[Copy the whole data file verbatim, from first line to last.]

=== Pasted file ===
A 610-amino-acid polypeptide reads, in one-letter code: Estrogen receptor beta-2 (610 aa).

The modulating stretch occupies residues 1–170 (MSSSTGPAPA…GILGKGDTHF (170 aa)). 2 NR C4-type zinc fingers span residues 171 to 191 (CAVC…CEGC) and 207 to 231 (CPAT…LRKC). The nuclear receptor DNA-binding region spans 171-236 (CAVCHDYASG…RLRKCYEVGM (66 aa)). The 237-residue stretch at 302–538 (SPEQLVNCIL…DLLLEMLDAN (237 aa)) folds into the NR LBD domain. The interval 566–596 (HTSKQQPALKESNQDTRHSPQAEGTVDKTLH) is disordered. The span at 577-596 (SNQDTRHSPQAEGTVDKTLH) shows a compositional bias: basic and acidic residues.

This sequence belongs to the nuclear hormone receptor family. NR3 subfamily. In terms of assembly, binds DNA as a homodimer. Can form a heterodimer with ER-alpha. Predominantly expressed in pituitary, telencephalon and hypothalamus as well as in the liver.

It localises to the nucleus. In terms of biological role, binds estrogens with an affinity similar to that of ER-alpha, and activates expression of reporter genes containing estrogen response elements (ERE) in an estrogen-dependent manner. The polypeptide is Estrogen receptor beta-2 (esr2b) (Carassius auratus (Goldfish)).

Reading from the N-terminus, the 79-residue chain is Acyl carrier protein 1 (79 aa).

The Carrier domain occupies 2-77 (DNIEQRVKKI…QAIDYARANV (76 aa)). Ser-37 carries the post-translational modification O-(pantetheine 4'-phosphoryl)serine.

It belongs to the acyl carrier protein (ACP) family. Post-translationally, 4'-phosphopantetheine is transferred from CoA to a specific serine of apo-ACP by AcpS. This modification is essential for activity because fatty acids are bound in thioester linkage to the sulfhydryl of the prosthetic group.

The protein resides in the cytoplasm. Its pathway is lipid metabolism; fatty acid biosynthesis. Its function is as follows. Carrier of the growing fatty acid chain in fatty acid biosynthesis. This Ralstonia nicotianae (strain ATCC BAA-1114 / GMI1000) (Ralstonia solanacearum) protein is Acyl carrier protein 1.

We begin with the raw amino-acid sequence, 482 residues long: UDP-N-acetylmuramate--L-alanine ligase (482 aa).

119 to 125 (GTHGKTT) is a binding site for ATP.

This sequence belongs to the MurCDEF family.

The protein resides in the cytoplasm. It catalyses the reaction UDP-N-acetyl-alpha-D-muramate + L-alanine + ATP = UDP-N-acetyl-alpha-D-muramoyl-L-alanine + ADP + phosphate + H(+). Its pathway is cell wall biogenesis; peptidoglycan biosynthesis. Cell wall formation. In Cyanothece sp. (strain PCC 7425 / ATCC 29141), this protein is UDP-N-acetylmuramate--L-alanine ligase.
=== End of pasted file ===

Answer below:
A 610-amino-acid polypeptide reads, in one-letter code: Estrogen receptor beta-2 (610 aa).

The modulating stretch occupies residues 1–170 (MSSSTGPAPA…GILGKGDTHF (170 aa)). 2 NR C4-type zinc fingers span residues 171 to 191 (CAVC…CEGC) and 207 to 231 (CPAT…LRKC). The nuclear receptor DNA-binding region spans 171-236 (CAVCHDYASG…RLRKCYEVGM (66 aa)). The 237-residue stretch at 302–538 (SPEQLVNCIL…DLLLEMLDAN (237 aa)) folds into the NR LBD domain. The interval 566–596 (HTSKQQPALKESNQDTRHSPQAEGTVDKTLH) is disordered. The span at 577-596 (SNQDTRHSPQAEGTVDKTLH) shows a compositional bias: basic and acidic residues.

This sequence belongs to the nuclear hormone receptor family. NR3 subfamily. In terms of assembly, binds DNA as a homodimer. Can form a heterodimer with ER-alpha. Predominantly expressed in pituitary, telencephalon and hypothalamus as well as in the liver.

It localises to the nucleus. In terms of biological role, binds estrogens with an affinity similar to that of ER-alpha, and activates expression of reporter genes containing estrogen response elements (ERE) in an estrogen-dependent manner. The polypeptide is Estrogen receptor beta-2 (esr2b) (Carassius auratus (Goldfish)).

Reading from the N-terminus, the 79-residue chain is Acyl carrier protein 1 (79 aa).

The Carrier domain occupies 2-77 (DNIEQRVKKI…QAIDYARANV (76 aa)). Ser-37 carries the post-translational modification O-(pantetheine 4'-phosphoryl)serine.

It belongs to the acyl carrier protein (ACP) family. Post-translationally, 4'-phosphopantetheine is transferred from CoA to a specific serine of apo-ACP by AcpS. This modification is essential for activity because fatty acids are bound in thioester linkage to the sulfhydryl of the prosthetic group.

The protein resides in the cytoplasm. Its pathway is lipid metabolism; fatty acid biosynthesis. Its function is as follows. Carrier of the growing fatty acid chain in fatty acid biosynthesis. This Ralstonia nicotianae (strain ATCC BAA-1114 / GMI1000) (Ralstonia solanacearum) protein is Acyl carrier protein 1.

We begin with the raw amino-acid sequence, 482 residues long: UDP-N-acetylmuramate--L-alanine ligase (482 aa).

119 to 125 (GTHGKTT) is a binding site for ATP.

This sequence belongs to the MurCDEF family.

The protein resides in the cytoplasm. It catalyses the reaction UDP-N-acetyl-alpha-D-muramate + L-alanine + ATP = UDP-N-acetyl-alpha-D-muramoyl-L-alanine + ADP + phosphate + H(+). Its pathway is cell wall biogenesis; peptidoglycan biosynthesis. Cell wall formation. In Cyanothece sp. (strain PCC 7425 / ATCC 29141), this protein is UDP-N-acetylmuramate--L-alanine ligase.